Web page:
source: CNN News
published: 5 April 2018
Crowds grew silent Wednesday evening as bells rang out 39 times in Atlanta and Memphis, Tennessee, to mark the age of the Rev. Martin Luther King Jr. at the time of his assassination.
Cities across the United States honored King with ceremonies and performances, as well as reflections on what today’s civil rights advocates can do to carry forward his legacy 50 years after his death.
Speakers challenged listeners to push for justice and equality, as they expect King would have today.
King’s eldest son, Martin III, said that recent movements, including Black Lives Matter, #MeToo and the campaign against gun violence, led by students who survived a school shooting in Parkland, Florida, give him hope.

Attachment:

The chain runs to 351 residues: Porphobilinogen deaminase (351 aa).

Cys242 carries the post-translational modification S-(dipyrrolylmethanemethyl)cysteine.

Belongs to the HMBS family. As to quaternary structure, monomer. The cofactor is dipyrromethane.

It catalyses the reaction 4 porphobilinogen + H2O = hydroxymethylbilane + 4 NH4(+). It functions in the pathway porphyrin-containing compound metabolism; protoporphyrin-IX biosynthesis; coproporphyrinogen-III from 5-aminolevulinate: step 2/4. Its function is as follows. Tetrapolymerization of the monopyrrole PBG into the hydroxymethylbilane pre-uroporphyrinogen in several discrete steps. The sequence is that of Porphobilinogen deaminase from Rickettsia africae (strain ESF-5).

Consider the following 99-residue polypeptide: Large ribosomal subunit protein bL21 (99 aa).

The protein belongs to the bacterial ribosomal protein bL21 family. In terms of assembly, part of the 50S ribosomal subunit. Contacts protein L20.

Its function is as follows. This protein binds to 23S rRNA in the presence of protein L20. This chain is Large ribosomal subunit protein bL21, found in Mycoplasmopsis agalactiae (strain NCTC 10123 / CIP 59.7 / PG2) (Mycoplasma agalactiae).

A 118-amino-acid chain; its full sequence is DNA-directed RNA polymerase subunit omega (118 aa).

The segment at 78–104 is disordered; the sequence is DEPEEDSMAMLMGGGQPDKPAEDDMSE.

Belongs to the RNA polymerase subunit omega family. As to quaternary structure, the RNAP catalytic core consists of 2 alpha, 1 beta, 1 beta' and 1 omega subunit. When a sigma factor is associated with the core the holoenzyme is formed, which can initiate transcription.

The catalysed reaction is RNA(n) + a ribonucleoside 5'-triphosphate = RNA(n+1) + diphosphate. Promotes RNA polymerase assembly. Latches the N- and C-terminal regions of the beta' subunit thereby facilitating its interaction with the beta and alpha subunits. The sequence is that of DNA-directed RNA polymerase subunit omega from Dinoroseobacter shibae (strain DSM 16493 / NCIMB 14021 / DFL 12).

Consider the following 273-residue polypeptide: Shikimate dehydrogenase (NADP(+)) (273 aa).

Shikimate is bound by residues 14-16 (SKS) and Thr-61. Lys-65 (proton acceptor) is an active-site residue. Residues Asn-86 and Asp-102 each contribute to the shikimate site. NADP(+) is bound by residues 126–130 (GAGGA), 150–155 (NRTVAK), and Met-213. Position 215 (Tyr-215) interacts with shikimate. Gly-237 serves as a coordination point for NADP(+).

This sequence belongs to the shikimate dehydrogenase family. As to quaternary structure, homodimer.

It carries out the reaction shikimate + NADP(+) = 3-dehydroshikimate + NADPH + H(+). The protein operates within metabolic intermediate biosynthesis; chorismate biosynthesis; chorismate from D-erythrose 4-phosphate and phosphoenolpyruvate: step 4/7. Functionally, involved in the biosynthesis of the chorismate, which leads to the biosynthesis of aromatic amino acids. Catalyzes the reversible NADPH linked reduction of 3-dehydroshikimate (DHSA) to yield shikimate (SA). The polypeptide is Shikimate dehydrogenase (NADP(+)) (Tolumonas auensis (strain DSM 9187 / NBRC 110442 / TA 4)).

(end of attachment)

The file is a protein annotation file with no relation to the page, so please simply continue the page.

“I think that Dad and Mom would be very proud to see this group exists,” he said of the youth activism.
King’s youngest child, Bernice, told CNN’s Wolf Blitzer that her father would be making connections with these movements, ensuring they got what they needed in terms of planning and organizational strategy.
Eleanor Holmes Norton, Washington’s nonvoting delegate to Congress, said at a wreath-laying ceremony at his memorial near the National Mall that King would want people to focus on the “here and now.”